Friday, 17 July 2009


I love structure. All kinds of structure. I've always loved numbers and mathematics, science, I make lists, I like order and rules, instructions, and I only choose symmetrical patterns when I'm going to make a new quilt. So, you'd think I'd be one of those writers who routinely writes 1000, or even 500, words every day. Or at least during a few specified timeslots every week.

But I'm not that writer.

Sure, I do schedule in writing time every week, and now that my baby is almost one, I mostly stick to it. But most of my writing, especially over the last eighteen months, has been done when I've been inspired, which is what I spoke about at the recent Emerging Writers' Festival. Certainly that's when I do my best writing.

Maybe the idea of writing when I'm inspired is crazy, but it's true that I rely to a fair degree on writing when I'm inspired (and perhaps also that I am a little husband certainly thinks so). I've been thinking about my processes and habits over the last year or so, and have found that writing when I'm inspired seems to work for me. Although there is a catch.

There's always a catch, huh. This time, though, the catch is good. The catch is fun.

The catch is that I make sure I'm inspired. I treat is as my job to be inspired. I constantly do things to catch that inspiration. Things I have learnt over the years that work, for me.

Events are the most inspiring. Festivals, author talks, poetry gigs, launches, seminars and workshops. Particularly workshops. It probably helps that I'm generally wide awake when I get home, no matter the time, because it's an hour or longer in the car. So I often write straight away, even if it's just notes. I often write notes at the event too (although I expect more than just notes from a workshop). Being a mum of three, my youngest not yet one, it's often difficult to get out, and maybe this is where the structure comes in...organising home life such that I CAN go. Planning ahead.

It's not always practical to go to an event. So, I also use 'how-to' writing books for inspiration. There are many in my bookshelves and I doubt I've ever read any of them from cover to cover. But reading a chapter, a section, maybe even just one page, can offer inspiration. And sometimes I go straight to the writing activities, not that all the books offer them. Even if the writing task doesn't offer me a new idea or help me learn something about a character/story I'm already working on, I find it useful to kick my brain into the right frame. I don't always even DO the writing activity, instead letting my mind soak it up, perhaps in images. My thoughts at the time guide me towards which writing project I should tackle.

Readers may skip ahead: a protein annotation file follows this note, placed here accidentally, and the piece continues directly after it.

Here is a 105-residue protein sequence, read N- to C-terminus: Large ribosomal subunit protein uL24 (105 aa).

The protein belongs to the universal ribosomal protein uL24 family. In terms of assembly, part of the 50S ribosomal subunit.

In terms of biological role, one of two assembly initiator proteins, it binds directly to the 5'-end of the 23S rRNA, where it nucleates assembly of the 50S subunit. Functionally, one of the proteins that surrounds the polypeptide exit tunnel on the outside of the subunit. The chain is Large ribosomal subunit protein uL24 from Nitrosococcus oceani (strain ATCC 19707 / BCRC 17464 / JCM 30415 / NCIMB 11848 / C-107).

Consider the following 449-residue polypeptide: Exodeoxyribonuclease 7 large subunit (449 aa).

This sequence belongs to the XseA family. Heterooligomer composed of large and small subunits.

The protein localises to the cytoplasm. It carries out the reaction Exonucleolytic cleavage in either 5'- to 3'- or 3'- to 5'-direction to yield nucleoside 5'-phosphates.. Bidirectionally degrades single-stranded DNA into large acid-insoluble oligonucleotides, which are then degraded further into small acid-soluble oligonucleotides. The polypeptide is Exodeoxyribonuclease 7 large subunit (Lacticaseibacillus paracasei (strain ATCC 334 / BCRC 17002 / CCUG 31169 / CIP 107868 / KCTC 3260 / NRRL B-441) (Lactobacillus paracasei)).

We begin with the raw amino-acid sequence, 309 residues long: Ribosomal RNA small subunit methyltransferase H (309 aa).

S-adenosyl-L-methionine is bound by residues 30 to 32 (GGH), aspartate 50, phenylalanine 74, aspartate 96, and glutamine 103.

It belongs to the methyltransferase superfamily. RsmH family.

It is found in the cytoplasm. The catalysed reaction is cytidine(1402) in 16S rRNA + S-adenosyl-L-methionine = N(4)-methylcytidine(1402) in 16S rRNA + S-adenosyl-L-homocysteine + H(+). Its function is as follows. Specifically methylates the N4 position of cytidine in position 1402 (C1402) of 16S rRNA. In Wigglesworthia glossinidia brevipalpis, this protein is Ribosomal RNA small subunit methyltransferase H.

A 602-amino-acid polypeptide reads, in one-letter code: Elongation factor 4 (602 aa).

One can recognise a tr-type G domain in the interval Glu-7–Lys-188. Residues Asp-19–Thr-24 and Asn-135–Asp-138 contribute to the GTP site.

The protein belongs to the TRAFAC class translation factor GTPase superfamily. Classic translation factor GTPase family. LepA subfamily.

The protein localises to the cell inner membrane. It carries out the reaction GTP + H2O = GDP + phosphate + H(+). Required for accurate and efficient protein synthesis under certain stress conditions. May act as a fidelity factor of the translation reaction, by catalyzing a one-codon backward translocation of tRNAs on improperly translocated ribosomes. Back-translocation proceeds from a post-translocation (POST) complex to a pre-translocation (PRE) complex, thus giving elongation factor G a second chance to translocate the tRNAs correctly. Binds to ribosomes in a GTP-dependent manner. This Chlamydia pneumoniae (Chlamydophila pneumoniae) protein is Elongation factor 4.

I also take opportunities to notice what's going on around me. Characters often appear on the train, in cafes, anywhere in public. Add imagination and there's a story/poem right there.

Of course I didn't know this about myself when I started writing years ago. And perhaps this is the other catch. To get to now, I needed to trust myself, needed to be open to trying new things, to accept that sometimes I would fail, sometimes, maybe often, I would write crap, and that writing crap would be good for me. Writing crap could serve as a writing task in itself, give me practice, help me identify when something could be salvaged and when something should be abandoned. And of course, I had to be patient, to be open to getting to know myself as a writer, to learn what works for me and what helps me kick-start when I need it. To believe that I am capable. To choose to be confident.

This is where the structure comes in. In making the decisions. Writing the lists. Setting the goals, and the self-imposed deadlines.


Tony Tulloch said...

It doesn't sound crazy to me at all.

As for writing crap: give it a try. I do it all the time.

Tiggy Johnson said...

Thanks Tony. I'm sure not everything you write is crap. But, yes, I'm in favour of writing crap. If you don't give yourself permission to write crap, there's an awful lot of pressure every time you sit down to write, and you'd end up doing nothing.

Tony Tulloch said...

Oops sorry, that sounded like I was fishing for compliments. What I meant was: my first drafts are written on the fly and require a lot of cleaning up (spilling, punctuation,,,,, and the goodliest of grammar). I find it is better for me to keep with the flow, rather than worry about niceties. Writing crap is not an issue, but recognising it before you decide to submit it, is.